I remember a most welcome discussion at Hollywood Video with a hilarious family friend in his late 30’s. He knew I was graduating from high school soon.
“What do you want to do next?” he asked.
“I don’t know for sure,” I replied.
“Well, that’s okay,” he said, suddenly becoming thoughtful. “I’m grown up and I still haven’t decided what I want to do!”
His words encouraged me. I wasn’t the only one who didn’t know what my life’s focus would look like in terms of a career.
Start with the end goal—where do you see yourself?
I always admired those students who knew, in high school or earlier, what they wanted to do as a career. They had discovered a passion or found a cause that they wanted to devote themselves to. I, on the other hand, liked many different fields and could see my life going in several directions.
When it came to college I wanted to leave some options open. This is why I chose to take CLEP tests during my freshman year of college: I could explore the various disciplines typical of general education courses to improve my skills and knowledge without going into debt. However, another option would have been to job shadow in several fields.
Find the professionals. How did they get there?
When students job shadow or intern, they are able to preview what the day-to-day in their potential career is like. After I read There Is Life After College, I realized that viewing job goals from the end result would help students reach those goals.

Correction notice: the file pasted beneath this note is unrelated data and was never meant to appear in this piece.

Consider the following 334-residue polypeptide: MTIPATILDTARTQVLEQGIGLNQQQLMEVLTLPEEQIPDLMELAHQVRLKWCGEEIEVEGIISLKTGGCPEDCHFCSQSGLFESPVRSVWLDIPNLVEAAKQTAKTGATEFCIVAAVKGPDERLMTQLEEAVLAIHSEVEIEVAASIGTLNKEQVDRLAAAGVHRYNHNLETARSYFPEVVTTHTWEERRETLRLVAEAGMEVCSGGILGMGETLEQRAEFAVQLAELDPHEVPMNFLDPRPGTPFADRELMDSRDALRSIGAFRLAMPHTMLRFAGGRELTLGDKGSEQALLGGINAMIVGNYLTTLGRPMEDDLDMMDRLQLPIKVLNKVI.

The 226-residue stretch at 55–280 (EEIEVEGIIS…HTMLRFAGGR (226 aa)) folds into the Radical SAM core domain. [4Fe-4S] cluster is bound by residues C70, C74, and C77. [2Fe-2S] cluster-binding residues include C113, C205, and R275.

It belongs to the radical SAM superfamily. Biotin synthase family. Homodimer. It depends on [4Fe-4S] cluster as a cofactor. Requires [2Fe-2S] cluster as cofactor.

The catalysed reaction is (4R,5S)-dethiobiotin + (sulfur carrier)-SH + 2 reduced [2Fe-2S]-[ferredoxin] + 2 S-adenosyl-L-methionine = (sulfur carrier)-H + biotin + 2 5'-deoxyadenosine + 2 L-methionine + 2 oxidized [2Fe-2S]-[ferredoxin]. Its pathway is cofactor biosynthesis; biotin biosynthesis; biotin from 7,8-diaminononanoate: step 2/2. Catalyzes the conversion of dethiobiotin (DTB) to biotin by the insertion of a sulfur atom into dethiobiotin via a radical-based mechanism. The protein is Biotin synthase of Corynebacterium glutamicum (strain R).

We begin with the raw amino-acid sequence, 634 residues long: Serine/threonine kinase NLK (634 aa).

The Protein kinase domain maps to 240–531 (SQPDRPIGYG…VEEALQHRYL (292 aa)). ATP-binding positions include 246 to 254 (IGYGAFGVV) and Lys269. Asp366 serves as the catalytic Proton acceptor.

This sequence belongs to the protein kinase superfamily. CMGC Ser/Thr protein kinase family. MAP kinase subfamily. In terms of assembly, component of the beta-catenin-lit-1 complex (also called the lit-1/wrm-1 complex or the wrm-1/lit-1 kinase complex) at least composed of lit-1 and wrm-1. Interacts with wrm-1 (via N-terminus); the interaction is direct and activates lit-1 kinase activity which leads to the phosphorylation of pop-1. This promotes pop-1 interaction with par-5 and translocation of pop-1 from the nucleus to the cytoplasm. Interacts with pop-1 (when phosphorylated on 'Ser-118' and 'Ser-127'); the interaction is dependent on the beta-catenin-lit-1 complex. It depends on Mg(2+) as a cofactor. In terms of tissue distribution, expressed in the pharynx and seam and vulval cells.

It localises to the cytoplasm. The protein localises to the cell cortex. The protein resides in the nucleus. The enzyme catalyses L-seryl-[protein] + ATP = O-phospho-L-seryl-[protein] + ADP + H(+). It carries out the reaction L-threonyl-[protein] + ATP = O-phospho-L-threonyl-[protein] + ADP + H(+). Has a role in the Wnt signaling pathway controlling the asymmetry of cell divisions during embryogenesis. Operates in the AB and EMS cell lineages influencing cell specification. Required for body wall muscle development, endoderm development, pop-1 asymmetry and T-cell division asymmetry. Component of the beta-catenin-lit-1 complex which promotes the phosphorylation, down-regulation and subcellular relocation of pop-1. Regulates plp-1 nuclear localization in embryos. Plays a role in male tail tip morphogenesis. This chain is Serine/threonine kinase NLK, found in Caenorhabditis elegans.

Let’s say I want to be an electrician. Because my dad is a licensed journeyman electrician, I have a go-to source of someone who can tell me exactly how he achieved the skills for this certification and also this job. When I begin with the end in mind, I can plan for the experiences I’ll need to be successful.
Dealing with uncertainty: If you don’t know what you want to do
It’s great when you do know which career you will pursue. But if you still have several options on the table, you may want to try out a few jobs in different career fields to see which you enjoy the most.
Many of my peers were interested in nursing. I have friends who chose nursing school after interning at a hospital. I also have friends who volunteered at a hospital or began nursing courses and found it wasn’t for them. By testing the water in a certain career, you’re making progress toward the end goal of learning where you thrive. You’re also giving yourself the opportunity to change your mind while the risk and cost is low. You may have to try various things and take more time to reach your goal, but you are more likely arrive at the right destination.
Make choices to reduce stress.
The most frustrating parts of high school and college is the uncertainty. Even if you know exactly which career you want to choose, you may not know how to get there. Add to that the pressure to not fall behind peers or disappoint parents, and this time of transition may be quite scary. During this time it’s a good idea to try things. Try things that leave your options open, that encourage you to keep learning and growing without saddling yourself with debt. Perhaps you’ll:
- enroll in a college course during high school,
- take a CLEP or DSST test,
- do a short-term internship,
- volunteer for a few months,
- take a job,
- and/or travel.
All these things can help you build your experiences before you narrow your options and spend the majority of your time pursuing one. With your eye on the endgame, you can reduce stress, gain experience, bolster your résumé and learn more about yourself to prepare for a job you love. And when you love your job, you won’t have to work a day in your life.